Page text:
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Posted: 10/29/2009

Of the almost 135,000 students enrolled in baccalaureate nursing programs in 2008, only 26 percent were minorities, according to the American Association of Colleges of Nursing (AACN). The Johns Hopkins University School of Nursing (JHUSON) hopes to change that.

Through a new Nursing Workforce Diversity (NWD) grant from the Health Resources and Services Administration (HRSA), the School will increase the number of enrolled students from disadvantaged backgrounds, with an emphasis on ethnic and racial minorities. The $1 million, three-year grant is supported by funds from the Division of Nursing (DN), Bureau of Health Professions (BHPr), HRSA, and the Department of Health and Human Services (DHHS).

The School will give financial support to incoming students, known as LEADS (Leadership, Excellence, Achievement, Diversity, and Success) scholars, in the form of scholarships, stipends, and other resources to enable them to enter the program and successfully graduate. The LEADS program also provides scholars with intensive advising and academic support, additional leadership opportunities, and a new mentorship program. The initiatives include scholarships for six students and stipends for 15 others.

The program is designed to: Increase the number of potential future nurses by developing partnerships with local Baltimore City schools -- Dunbar Senior High School and Dunbar Middle School; add to the number of students from economically and educationally disadvantaged backgrounds enrolling at JHUSON; and reduce the number of matriculated students from disadvantaged backgrounds who do not graduate, or experience a delayed graduation/entry into the workforce due to failure of the National Council Licensure Examination (NCLEX).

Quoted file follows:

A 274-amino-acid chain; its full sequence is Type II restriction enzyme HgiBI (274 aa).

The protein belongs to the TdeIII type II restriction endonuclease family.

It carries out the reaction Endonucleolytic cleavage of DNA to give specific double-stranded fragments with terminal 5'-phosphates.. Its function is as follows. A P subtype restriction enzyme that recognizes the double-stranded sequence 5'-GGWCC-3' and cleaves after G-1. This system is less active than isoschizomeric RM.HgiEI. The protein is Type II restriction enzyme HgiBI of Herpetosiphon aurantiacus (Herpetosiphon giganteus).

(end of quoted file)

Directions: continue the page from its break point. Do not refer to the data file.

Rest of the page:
According to Linda Rose, PhD, RN, the project director, "This grant offers us an outstanding opportunity to introduce potential students to nursing as a career and to ensure the success of current LEADS scholars through financial and academic support."

Rose added, "It will introduce potential students to nursing through our outreach activities in the community, and it will allow us to provide additional support and scholarships to our selected LEADS scholars to ensure their success in the JHUSON nursing program."

Six additional JHUSON faculty join Dr. Rose as grant component coordinators: Associate Dean Sandra Angell, MLA, RN; Jo Waltrath, PhD, MS, RN; Phyllis Sharps, PhD, RN, CNE, FAAN;  Joan Kub, PhD, APHN, BC;  Sarah Schaefer, PhD, RN;  and Linda Gerson, PhD, RN, APRN, BC.